Sunday, October 3, 1999 Published at 23:26 GMT 00:26 UK
Faith 'good for mental health'
A religious faith can ward off mental illness
Religious and spiritual belief can play a significant role in protecting people from mental health problems, according to the body responsible for health promotion in the UK.
Health professionals are also urged not to dismiss people's religious convictions as part of their illness, even if they encompass belief in controversial practices such as exorcism.
The HEA has produced a guide in collaboration with Christian and Jewish groups and the National Schizophrenia Fellowship that gives advice on ways of supporting people with mental health problems.
Lynne Friedli, manager of the HEA's Mental Health Programme, said: "Religious belief and faith have a central place in many people's lives and this initiative will raise awareness of the important role that faith has in protecting people from mental ill health and helping them to deal better with problems when they do occur."
The guide covers a number of areas, including:
In addition, many voluntary agencies with a strong religious base provide mental health care and support.
'Stigma must be challenged'
Ms Friedli said: "Religious leaders have a duty to challenge stigma. As people with mental health problems are so often excluded from the workplace and other environments, it is important that churches, synagogues and other places of worship open their doors to everyone in the community.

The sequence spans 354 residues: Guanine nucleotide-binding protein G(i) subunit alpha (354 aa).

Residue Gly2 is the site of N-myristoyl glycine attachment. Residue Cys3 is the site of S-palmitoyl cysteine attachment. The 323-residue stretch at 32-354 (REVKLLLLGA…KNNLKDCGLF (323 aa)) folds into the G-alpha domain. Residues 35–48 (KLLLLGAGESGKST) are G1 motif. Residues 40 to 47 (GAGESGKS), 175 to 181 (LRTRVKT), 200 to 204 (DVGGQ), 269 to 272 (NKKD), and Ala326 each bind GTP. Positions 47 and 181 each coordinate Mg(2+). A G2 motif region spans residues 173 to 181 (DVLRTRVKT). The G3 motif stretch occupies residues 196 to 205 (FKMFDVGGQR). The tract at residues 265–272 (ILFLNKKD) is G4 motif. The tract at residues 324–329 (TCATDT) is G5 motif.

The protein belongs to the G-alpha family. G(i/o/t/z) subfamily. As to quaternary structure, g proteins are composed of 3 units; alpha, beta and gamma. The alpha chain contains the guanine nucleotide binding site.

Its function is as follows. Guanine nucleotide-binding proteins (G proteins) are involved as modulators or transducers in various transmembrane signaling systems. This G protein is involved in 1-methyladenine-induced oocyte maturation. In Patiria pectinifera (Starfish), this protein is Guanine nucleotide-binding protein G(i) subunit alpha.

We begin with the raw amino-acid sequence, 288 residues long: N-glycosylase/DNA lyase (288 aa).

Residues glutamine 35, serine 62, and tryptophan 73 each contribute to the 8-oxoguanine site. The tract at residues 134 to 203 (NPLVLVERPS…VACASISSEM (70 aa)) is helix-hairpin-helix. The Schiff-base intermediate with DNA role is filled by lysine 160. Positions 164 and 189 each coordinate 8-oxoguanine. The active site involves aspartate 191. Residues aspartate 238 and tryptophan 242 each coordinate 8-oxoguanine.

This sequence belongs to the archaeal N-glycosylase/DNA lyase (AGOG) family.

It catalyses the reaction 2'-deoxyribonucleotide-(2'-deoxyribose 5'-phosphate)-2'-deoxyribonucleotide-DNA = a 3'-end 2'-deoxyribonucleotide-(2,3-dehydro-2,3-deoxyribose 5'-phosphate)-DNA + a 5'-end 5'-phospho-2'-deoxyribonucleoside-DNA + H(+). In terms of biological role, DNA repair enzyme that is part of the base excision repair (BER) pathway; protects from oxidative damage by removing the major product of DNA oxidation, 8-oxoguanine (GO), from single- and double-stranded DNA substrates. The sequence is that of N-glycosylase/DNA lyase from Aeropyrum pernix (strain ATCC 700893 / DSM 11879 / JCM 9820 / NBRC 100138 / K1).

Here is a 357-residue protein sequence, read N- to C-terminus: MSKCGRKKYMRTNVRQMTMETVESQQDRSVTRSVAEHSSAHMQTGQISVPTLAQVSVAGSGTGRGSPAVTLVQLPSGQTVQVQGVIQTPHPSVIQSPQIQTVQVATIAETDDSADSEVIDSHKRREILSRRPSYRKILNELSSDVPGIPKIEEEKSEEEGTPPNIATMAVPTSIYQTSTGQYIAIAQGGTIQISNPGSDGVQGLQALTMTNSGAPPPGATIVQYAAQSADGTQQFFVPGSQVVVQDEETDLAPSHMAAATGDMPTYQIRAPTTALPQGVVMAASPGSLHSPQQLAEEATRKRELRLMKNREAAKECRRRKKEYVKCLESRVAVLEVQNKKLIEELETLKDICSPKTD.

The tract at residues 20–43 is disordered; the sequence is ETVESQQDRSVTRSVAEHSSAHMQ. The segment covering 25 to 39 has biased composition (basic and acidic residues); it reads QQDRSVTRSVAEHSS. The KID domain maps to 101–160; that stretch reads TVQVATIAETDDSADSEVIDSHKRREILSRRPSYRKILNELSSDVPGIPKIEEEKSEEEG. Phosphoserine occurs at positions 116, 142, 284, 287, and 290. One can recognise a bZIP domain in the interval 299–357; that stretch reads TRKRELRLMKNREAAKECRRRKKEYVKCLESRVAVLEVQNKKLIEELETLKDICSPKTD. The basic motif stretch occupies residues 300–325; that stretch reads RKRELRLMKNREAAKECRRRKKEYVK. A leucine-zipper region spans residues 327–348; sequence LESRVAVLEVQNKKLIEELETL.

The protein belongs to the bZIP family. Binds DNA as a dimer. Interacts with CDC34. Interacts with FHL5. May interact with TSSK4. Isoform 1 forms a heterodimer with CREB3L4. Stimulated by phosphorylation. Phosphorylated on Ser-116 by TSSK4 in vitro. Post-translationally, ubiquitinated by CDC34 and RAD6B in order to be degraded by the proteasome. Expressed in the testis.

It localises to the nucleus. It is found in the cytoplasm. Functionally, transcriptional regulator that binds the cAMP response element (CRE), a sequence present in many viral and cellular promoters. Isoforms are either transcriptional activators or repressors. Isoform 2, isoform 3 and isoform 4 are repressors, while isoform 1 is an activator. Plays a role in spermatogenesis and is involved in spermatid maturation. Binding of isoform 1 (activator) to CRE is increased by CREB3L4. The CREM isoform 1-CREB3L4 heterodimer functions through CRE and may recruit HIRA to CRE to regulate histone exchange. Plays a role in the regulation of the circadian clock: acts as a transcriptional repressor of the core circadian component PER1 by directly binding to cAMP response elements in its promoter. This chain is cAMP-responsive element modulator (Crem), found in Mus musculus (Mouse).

Martin Aaron, chairman of the Jewish Association for the Mentally Ill (JAMI) and a member of the working party that produced the guidance, said clergy of all faiths needed training in what services were available to help mentally ill people.
He said: "Unfortunately, in the past, many clergy - whether they be a rabbi or a parish priest - when approached by people with a problem have not been very well equipped to deal with it.
"Not dealing with a problem with knowledge and training can have a detrimental effect."
Mr Aaron said in most cases clergy would be encouraged to adopt a twin-track approach, offering spiritual guidance and support, and referring on to a medical specialist.
A book, The Courage to Bare our Souls, is published at the same time as the guide. Produced by the Mental Health Foundation and written by mental health service users, it tells of the positive and negative impact that religion and spirituality has had on their lives.